Ohio Explains How Mobile Phone Apps May Create Sales Tax Nexus
Ohio recently introduced two new nexus standards, known as “in-state software nexus” and “network nexus,” that will take effect on Jan. 1, 2018.
A major trend in sales and use taxation has been the enactment of laws that seek to subject more out-of-state businesses to sales tax collection and reporting requirements (i.e., sales tax nexus). This summer, Ohio enacted H.B. 49, which established two new legal standards for when an out-of-state business has seller’s use tax nexus.  These new nexus standards are referred to as “in-state software nexus” and “network nexus,” and they go into effect on Jan. 1, 2018.  Ohio recently published a Tax Information Release (“TIR”) that better explains how they will apply to out-of-state sellers. 
“In-state software nexus” applies to businesses using software that is actually present in the state to make sales of taxable property or services to Ohio customers. This provision will largely impact retailers who have developed phone apps that customers use to make purchases of their products. Ohio has reasoned that the presence of this software on customers’ phones or computers within the state is significantly associated with the seller’s ability to establish and maintain the market for its products in the state and thus creates nexus.
In 2017, Seller A had $2 million of gross receipts related to the sale of clothing to consumers in Ohio. Beginning Jan. 1, 2018, it is presumed that Seller A has substantial nexus with Ohio and should register and begin collecting and remitting tax on purchases by Ohio consumers in 2018. Seller A’s first return would be due on Feb. 23, 2018 for the Jan. 1, 2018 to Jan. 31, 2018 tax period.
“Network nexus” applies to businesses that contract with another party to provide a content delivery network (“CDN”) in the state, which is a system of distributed servers and data centers that deliver websites or other content to a user based on the location of the user.  The purpose of such systems are to accelerate or enhance the delivery of the web content. This provision will largely impact web retailers who contract with CDN providers to better deliver their content to Ohio users. Therefore, any business that uses its website to solicit business or obtain sales and also uses the services of a CDN in Ohio could be affected by this rule.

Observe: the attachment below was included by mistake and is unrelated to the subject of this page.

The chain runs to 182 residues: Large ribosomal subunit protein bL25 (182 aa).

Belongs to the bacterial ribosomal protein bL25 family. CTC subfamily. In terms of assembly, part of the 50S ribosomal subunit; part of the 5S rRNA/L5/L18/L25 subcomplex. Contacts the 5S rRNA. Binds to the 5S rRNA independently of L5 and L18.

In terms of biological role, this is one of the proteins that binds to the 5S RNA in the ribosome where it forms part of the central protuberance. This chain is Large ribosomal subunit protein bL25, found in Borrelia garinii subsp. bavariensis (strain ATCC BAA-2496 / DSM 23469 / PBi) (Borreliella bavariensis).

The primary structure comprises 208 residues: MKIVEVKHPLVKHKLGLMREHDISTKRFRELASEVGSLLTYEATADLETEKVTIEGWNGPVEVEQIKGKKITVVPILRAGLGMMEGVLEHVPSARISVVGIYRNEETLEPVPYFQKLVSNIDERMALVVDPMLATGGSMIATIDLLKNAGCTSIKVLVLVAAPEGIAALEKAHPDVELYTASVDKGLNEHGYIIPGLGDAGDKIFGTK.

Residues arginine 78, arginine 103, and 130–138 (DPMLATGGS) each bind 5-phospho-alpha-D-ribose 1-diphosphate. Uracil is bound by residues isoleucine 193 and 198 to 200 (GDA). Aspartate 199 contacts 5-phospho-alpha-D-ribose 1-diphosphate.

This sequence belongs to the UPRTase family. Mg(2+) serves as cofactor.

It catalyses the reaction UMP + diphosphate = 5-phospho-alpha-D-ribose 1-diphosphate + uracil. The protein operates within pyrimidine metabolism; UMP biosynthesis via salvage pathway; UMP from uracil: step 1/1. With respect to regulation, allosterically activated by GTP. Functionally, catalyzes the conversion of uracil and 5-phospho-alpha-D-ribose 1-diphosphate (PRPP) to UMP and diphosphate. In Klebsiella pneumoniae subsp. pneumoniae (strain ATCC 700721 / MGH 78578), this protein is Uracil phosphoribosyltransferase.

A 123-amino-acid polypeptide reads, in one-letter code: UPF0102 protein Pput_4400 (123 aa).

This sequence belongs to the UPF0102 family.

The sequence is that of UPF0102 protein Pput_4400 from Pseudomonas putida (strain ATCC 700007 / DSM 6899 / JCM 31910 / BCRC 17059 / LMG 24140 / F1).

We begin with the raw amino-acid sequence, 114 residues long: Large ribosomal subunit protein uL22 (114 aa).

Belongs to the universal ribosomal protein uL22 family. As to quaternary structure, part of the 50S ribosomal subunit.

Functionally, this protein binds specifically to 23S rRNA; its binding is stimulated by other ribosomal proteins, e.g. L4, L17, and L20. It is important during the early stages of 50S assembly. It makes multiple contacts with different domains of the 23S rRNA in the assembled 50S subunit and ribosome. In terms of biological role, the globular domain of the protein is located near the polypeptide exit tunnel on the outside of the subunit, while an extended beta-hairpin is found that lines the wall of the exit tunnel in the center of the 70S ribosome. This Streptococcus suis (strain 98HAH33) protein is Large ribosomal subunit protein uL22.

For both of these new nexus standards to apply, the out-of-state seller’s Ohio gross receipts must exceed $500,000 in the current or preceding calendar year. Further, these rules only establish a presumption that nexus exists; out-of-state sellers may rebut this presumption by showing that these activities are not significantly associated with the company’s ability to establish or maintain a market in Ohio for such sales.
These new rules are just another example of how states are expanding the types of activities that may create sales tax nexus, and with it an obligation to collect and remit sales tax and file sales tax returns. Given the numerous changes in nexus rules each year, it is important for a business to regularly monitor and address its nexus profile.
Aprio’s SALT team has extensive experience addressing nexus issues and performing nexus studies so that businesses remain in compliance with ever-changing sales tax rules and don’t receive unexpected assessments. We constantly monitor these and other important state tax issues, and we will include any significant developments in future issues of the Aprio SALT Newsletter.
This article was featured in the November/December 2017 SALT Newsletter.
 Seller’s use tax is essentially the same as sales tax, but is imposed on out-of-state vendors who are registered to collect tax in the state. In Ohio, sales tax is only imposed on taxpayers who have business locations within the state.
 See Ohio Rev. Code Ann. §§5741.01(l)(2)(h) and 5741.01 (l)(2)(i).
 Ohio Tax Information Release ST 2017-02, Sales and Use Tax: Software Nexus and Network Nexus, October 2017.
 Ohio Rev. Code Ann. §5741.01(l)(2)(i) specifies that this rule applies when a person contracts with another to provide a content distribution network in the state. Note that if the company were to lease or use its own servers in the state for the same purpose, it would have nexus due to the physical presence of those servers in the state.
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